german industry

German Technology – The DIN-Norm

German Technology - The DIN Norm
© CurtisMmedia // Pixabay

Everything has its rules in Germany. It is not only a standard cliché but also true in many cases – especially when you take a look at the so-called DIN, the Deutsche Institut für Normung (German Institute for Standardization). This institute might be as German as Bratwurst and Sauerkraut. But besides confirming a cliché, it also makes the country and especially its economy work like a well-oiled machine.

The Origins of the DIN

It all began in times of war: When the German Reich was participating in World War I, every capacity of German industry was used for producing the goods they needed for the battles, especially shells, products of armor and machinery. For that purpose, factories in every part of the Reich had to contribute their parts. When they later have been assembled, they often just didn’t fit. That is why there was the need to standardize those goods – the so-called Deutsche Industrie-Norm (German industry norm) was born. The first step was to create production standards for heavy machines – they consist of uncountable different and sometimes even tiny parts, a proper fitting was, therefore, obligatory. The first part to be standardized was thus the taper pin, many other followed.

The war ended, and the German Kaiserreich stopped to exist, but the DIN was still alive and gained more and more importance. In the year 1920, the Deutsche Industrie-Normen became a voluntary association, and in the following years, it published those norms that are not only still in use, but the best known until today, for example, the DIN 476 that defines the different sizes of paper. It is not only used today (for example as size A4) but was also taken over by the International Organization for Standardization (ISO) to an international norm. Another popular standard was established in that time, the DIN 1451 that is still defining the letters of traffic signs in Germany. 

The Principles and Importance of the DIN in Germany

Soon, not only industrial goods were standardized by the DIN, but also other products of daily use. In the 1970s, the foundation even signed a treaty with the German government that proves that the DIN will be consulted in every matter of standardization of public goods and also that it will represent Germany in international affairs of standardization. Today, the DIN-norm (DIN 820) even defines the fundamental principles of the DIN: It says, for example, that norms are made for the public and not for the benefits of single companies and also that they are made to improve every part of life.

For that purpose, everybody can ask for a norm for something by just addressing the DIN and explaining the reasons why standardization would be necessary in this particular case. After publishing, they become a kind of recommendation towards industry, manufacturers, distributors and the customers: Nobody should be forced to follow the norm, but most of the affected persons and companies would normally do – it just makes things much easier. But in some cases, the German government even takes advantage of the DIN’s work by referring to their norms when passing new laws. Then, the norms become obligatory. So appreciate the work of this German institution when writing on a sheet of A4 paper the next time.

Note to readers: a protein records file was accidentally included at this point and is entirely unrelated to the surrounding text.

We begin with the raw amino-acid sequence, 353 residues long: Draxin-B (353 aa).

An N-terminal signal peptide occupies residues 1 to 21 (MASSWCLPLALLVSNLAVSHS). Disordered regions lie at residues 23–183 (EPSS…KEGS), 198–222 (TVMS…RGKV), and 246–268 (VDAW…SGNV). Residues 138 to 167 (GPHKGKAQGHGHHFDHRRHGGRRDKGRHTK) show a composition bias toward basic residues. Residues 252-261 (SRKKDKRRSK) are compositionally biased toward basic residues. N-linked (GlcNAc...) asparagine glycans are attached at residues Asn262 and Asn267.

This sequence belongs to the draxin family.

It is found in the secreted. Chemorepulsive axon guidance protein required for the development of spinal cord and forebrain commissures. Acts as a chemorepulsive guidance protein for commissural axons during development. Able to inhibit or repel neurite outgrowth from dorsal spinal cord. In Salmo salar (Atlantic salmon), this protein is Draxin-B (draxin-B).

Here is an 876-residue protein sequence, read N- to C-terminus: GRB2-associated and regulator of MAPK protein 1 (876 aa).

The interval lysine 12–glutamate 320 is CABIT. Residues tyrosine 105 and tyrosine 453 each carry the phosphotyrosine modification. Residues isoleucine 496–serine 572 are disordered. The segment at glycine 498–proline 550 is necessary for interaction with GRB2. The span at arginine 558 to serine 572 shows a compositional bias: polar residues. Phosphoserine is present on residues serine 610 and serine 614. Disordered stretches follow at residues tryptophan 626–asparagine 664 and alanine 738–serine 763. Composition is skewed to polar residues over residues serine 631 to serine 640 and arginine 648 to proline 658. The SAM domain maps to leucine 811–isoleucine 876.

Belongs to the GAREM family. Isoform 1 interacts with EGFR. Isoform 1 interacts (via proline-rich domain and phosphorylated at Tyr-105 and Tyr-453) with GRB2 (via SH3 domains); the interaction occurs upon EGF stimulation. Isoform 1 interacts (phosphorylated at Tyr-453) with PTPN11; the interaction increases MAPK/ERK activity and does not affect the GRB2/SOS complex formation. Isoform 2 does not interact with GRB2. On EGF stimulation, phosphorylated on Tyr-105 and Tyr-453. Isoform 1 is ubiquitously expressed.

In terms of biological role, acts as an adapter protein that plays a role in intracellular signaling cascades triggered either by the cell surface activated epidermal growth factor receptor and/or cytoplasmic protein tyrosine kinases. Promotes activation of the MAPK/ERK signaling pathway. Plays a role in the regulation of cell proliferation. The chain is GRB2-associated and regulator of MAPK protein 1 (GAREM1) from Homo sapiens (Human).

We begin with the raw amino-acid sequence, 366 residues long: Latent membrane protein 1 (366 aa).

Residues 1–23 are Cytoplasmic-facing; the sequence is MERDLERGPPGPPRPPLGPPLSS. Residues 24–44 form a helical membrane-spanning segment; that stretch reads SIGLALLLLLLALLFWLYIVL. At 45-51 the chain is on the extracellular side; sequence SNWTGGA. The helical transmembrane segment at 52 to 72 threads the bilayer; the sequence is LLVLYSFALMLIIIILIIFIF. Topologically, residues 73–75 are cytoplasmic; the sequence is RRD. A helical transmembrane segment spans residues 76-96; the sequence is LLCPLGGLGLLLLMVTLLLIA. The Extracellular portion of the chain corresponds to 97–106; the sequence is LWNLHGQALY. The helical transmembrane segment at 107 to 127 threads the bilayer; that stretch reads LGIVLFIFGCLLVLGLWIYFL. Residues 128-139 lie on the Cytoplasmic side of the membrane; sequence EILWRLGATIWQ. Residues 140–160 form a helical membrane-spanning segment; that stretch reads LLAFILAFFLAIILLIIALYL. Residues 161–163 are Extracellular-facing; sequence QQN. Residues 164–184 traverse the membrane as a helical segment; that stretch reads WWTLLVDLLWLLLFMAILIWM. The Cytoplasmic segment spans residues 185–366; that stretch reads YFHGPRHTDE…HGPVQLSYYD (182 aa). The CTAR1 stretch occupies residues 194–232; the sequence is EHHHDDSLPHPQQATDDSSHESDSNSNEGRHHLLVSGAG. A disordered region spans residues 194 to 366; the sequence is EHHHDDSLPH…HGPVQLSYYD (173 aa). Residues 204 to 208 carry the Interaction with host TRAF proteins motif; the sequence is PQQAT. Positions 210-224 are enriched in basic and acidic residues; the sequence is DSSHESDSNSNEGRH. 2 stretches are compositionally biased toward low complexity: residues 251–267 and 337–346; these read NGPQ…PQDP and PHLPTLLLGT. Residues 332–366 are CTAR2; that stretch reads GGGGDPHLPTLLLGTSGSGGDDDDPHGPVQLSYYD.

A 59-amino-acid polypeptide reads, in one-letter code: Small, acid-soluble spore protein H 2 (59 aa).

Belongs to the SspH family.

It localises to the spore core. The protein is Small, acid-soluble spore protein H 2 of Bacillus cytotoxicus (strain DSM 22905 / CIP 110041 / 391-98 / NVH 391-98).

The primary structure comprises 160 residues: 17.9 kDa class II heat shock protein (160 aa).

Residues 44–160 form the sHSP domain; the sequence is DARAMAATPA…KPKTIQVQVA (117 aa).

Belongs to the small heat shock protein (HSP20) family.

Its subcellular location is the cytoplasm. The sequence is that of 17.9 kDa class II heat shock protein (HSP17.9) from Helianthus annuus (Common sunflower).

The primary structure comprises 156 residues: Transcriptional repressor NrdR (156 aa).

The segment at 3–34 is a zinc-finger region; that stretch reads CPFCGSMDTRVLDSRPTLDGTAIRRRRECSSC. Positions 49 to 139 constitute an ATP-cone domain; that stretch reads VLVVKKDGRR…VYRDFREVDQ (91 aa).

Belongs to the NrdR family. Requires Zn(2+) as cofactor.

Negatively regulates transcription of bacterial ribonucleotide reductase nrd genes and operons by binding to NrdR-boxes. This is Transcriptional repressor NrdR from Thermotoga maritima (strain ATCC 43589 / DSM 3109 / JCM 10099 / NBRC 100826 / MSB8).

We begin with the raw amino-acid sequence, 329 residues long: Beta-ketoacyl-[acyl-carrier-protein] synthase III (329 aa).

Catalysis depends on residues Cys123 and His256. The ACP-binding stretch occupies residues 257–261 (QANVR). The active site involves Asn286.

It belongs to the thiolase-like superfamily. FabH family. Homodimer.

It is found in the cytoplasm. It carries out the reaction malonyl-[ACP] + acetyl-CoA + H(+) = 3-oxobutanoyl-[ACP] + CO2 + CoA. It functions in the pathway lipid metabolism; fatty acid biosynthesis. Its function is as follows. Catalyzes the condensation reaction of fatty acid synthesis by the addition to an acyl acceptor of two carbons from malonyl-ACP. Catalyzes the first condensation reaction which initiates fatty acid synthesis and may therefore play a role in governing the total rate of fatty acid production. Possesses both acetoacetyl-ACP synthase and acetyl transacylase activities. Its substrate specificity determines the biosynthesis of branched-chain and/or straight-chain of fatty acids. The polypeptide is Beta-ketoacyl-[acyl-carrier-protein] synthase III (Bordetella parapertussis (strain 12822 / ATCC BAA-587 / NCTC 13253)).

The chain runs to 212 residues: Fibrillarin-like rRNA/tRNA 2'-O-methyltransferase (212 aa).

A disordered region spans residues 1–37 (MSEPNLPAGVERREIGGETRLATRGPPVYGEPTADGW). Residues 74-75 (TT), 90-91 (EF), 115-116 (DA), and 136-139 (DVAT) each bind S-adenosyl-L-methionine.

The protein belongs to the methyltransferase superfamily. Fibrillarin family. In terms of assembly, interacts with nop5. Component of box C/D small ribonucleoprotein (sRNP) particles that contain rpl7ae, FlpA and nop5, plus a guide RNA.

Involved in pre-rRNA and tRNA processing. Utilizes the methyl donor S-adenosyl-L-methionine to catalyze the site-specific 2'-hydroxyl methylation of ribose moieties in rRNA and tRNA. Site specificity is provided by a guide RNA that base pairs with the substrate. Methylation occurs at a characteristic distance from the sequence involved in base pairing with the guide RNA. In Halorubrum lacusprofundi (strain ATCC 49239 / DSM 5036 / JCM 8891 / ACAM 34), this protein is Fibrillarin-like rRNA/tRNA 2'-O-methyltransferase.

German Technology - The DIN Norm
german industry

8 German Start-ups to watch this year

German Start-ups
© pixabay

Since the beginning of the European debt crisis the continent has been undergoing a start-up revolution. And with its economy steadily expanding, Germany has been leading the way in it. As a generation of young, business-minded creatives come of age they are in the lookout for cities with low costs and diverse workforces.

Since the beginning of the crisis, the German capital proved ideal for young entrepreneurs. Attracting young graduates and professionals from across the world, Germany’s start-up scene is on its way to rivalling London and New York.

German start-up scene 

According to a survey by the Deutsche Startup Monitor, over half of German start-ups reported their operations to be good or satisfactory. We believe that the following companies are set to establish themselves as major players in the German start-up scene.

  •  Movago

Founded in August 2015, Movago is based in Berlin. The professional moving platform managed to raise an astounding Million EUR and facilitated over 2,000 moves in just three months. Using a sophisticated self-learning routing algorithm and standardized fixed prices Movago offers to companies, a cost-effective and free way of moving their operations.The company now operates in over seven European countries, and looks set to roll out even further.

  •  Juniqe

“Making great art affordable to all” is the motto of Berlin-based Juniqe. The company, established in 2014 by founders Lea Lange, Mark Pohl and Sebastian Hasebrink, works with artists from across the world to show and promote the best paintings and photographs as prints on products such as paper, mugs and clothes. Juniqe have been supported along the way by local business angels, and managed to raise over 3.2million in Venture Capital.

  •  HomeToGo

Travel accommodation provider HomeToGo has started out in 2015 and has managed to raise well over 8 million from investors. The company has a search engine for people looking to book apartments and holiday homes internationally and recently announced plans for rapid expansion, including a move into the U.S market.